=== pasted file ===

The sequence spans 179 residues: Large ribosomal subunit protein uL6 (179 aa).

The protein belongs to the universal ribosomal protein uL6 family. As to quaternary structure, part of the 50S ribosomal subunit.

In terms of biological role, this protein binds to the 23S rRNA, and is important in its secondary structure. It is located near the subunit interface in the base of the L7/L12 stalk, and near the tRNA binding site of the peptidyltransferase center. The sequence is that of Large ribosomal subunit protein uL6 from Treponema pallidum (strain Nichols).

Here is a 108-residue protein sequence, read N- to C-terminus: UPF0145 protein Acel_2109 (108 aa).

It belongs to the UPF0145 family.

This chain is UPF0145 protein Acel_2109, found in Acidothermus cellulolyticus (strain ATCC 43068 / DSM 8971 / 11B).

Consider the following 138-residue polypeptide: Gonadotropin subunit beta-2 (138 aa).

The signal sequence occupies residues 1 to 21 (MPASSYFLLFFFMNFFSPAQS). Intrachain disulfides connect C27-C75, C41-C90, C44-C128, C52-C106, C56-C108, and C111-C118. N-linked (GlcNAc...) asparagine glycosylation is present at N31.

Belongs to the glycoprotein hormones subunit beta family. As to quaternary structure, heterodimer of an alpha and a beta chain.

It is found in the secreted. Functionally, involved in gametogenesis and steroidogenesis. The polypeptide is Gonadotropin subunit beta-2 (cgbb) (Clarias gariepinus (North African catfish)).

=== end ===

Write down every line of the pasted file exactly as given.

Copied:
The sequence spans 179 residues: Large ribosomal subunit protein uL6 (179 aa).

The protein belongs to the universal ribosomal protein uL6 family. As to quaternary structure, part of the 50S ribosomal subunit.

In terms of biological role, this protein binds to the 23S rRNA, and is important in its secondary structure. It is located near the subunit interface in the base of the L7/L12 stalk, and near the tRNA binding site of the peptidyltransferase center. The sequence is that of Large ribosomal subunit protein uL6 from Treponema pallidum (strain Nichols).

Here is a 108-residue protein sequence, read N- to C-terminus: UPF0145 protein Acel_2109 (108 aa).

It belongs to the UPF0145 family.

This chain is UPF0145 protein Acel_2109, found in Acidothermus cellulolyticus (strain ATCC 43068 / DSM 8971 / 11B).

Consider the following 138-residue polypeptide: Gonadotropin subunit beta-2 (138 aa).

The signal sequence occupies residues 1 to 21 (MPASSYFLLFFFMNFFSPAQS). Intrachain disulfides connect C27-C75, C41-C90, C44-C128, C52-C106, C56-C108, and C111-C118. N-linked (GlcNAc...) asparagine glycosylation is present at N31.

Belongs to the glycoprotein hormones subunit beta family. As to quaternary structure, heterodimer of an alpha and a beta chain.

It is found in the secreted. Functionally, involved in gametogenesis and steroidogenesis. The polypeptide is Gonadotropin subunit beta-2 (cgbb) (Clarias gariepinus (North African catfish)).